Our organization is a safety-net hospital and the only level I adult and pediatric trauma center in our state. We are licensed for approximately 400 inpatient beds and perform more than 600 planned (non-emergent) surgeries per month. In 2015, our outpatient surgical clinic managers noticed they were experiencing lower than expected CG-CAHPS scores, and there were anecdotal reports of “regular” cancellations of surgeries due to patients not following pre-op NPO instruction. Our facility is scheduled to adopt a single unified EHR in 2020, but currently we work in a mosaic model that does not always allow for seamless communication between the inpatient and outpatient records. As a result of this complicating factor, we were unable to provide data to address this issue. With a focus on improved patient safety and experience, a work group was formed to review the literature and perioperative best practices, followed by a gap analysis of pre-op teaching practices and preparation among the 10 surgical clinics. We found significant gaps in the essential components of documentation, variability in messaging, and lack of physician engagement and understanding of the role of the RN in clinic. There was also scope of practice and safety concerns identified with some historical support staff.
The work group that formed was made up of the ambulatory nursing administrator, clinic managers, assistant nurse managers, and some frontline staff nurses. This group worked in collaboration with colleagues from quality improvement, inpatient nursing, pre-anesthesia, social work, pharmacy, and med-op clearance physicians to address specific pre-operative policies and practices. The first task that was undertaken was to identify priority safety issues and set teaching and documentation standards based on current best practice and regulatory requirements.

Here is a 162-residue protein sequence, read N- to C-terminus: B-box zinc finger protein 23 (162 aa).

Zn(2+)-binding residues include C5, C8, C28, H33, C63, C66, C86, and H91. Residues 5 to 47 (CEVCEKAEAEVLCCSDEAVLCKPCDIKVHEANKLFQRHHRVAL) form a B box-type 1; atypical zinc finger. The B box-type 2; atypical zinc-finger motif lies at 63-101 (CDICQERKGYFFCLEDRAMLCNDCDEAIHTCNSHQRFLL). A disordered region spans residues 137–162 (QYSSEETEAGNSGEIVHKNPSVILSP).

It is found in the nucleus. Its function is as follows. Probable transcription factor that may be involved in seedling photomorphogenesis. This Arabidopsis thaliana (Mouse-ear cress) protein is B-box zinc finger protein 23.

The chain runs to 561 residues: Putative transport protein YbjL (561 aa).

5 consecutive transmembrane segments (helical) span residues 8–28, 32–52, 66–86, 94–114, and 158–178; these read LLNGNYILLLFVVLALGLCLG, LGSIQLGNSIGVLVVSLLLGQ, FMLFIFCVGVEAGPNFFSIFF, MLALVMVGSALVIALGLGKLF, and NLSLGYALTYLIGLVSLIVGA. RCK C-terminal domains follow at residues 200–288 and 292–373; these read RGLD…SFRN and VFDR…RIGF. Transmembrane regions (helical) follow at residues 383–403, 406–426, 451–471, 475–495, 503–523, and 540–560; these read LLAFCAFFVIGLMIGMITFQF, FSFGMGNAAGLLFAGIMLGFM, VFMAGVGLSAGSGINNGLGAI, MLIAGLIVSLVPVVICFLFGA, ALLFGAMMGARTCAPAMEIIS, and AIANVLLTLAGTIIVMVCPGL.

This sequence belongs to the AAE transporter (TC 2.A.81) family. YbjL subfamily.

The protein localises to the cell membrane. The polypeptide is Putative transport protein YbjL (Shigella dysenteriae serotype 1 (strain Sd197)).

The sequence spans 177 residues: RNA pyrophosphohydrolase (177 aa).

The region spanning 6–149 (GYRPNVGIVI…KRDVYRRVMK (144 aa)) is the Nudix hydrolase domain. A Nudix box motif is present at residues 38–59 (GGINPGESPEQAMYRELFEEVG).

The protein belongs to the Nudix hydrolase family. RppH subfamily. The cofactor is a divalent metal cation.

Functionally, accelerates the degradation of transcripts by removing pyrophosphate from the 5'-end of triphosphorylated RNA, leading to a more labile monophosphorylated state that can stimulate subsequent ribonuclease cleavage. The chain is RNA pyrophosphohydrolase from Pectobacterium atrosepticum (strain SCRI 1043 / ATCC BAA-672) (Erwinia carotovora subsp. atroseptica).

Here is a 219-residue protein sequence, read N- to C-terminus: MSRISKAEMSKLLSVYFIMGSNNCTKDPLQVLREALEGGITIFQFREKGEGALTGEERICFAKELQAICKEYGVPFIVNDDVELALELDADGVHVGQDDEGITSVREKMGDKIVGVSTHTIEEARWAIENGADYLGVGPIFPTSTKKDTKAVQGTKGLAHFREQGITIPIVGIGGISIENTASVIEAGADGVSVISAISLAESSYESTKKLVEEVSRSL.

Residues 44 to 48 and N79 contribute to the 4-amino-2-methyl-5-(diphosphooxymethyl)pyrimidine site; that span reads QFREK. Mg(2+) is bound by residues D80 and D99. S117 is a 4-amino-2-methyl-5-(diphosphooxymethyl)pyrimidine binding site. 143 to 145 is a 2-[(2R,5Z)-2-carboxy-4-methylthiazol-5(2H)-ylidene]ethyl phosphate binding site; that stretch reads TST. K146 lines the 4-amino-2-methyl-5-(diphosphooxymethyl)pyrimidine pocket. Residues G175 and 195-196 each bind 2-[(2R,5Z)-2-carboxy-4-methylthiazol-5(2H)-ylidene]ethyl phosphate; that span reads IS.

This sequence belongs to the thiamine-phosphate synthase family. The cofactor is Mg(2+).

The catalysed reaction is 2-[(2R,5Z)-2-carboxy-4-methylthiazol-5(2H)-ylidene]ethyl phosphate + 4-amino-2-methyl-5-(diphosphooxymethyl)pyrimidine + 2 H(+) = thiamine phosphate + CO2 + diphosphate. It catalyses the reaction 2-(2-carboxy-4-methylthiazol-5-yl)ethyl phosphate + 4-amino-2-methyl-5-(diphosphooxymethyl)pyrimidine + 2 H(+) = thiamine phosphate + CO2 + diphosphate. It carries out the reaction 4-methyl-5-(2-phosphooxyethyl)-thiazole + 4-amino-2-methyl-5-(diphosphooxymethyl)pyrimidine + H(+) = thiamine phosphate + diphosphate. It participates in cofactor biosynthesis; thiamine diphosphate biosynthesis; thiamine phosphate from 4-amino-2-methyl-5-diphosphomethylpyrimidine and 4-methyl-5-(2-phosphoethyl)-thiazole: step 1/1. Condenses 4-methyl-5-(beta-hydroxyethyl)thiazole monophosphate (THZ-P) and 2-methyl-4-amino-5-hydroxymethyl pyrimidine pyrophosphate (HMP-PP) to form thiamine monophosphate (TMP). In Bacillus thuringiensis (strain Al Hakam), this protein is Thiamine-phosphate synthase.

We conducted a patient survey that measured perception and depth of understanding of one of the critical components of pre-operative teaching. Even at the earliest point of the project, patients had a 74% perception that they were getting adequate pre-op teaching, despite chart reviews that did not support that perception. A survey of clinic nurses at that same time showed that only 43% of nurses strongly agreed that they had a strong impact on their patient’s outcomes
In early 2018, we adopted pre-operative teaching standards and relaunched efforts to link assessments in a shared electronic form. We now measure the compliance of clinic nurses in following the documentation standards. Over a 10-month period, compliance has gone from 19% to 58%. Clinics that have fewer RNs to help with patent education have met with leadership to adopt other strategies in their practice in order to meet the same standard.
The process taken to review best practice, set standards, and track compliance has been reflected in our CG-CAPHS scores and surgical cancellations data. Our work group has proven invaluable as a forum for process improvement and shared governance for our surgical practices. We have developed tools and processes to communicate information that will improve discharge readiness, decrease unnecessary length of stay, and decrease readmissions.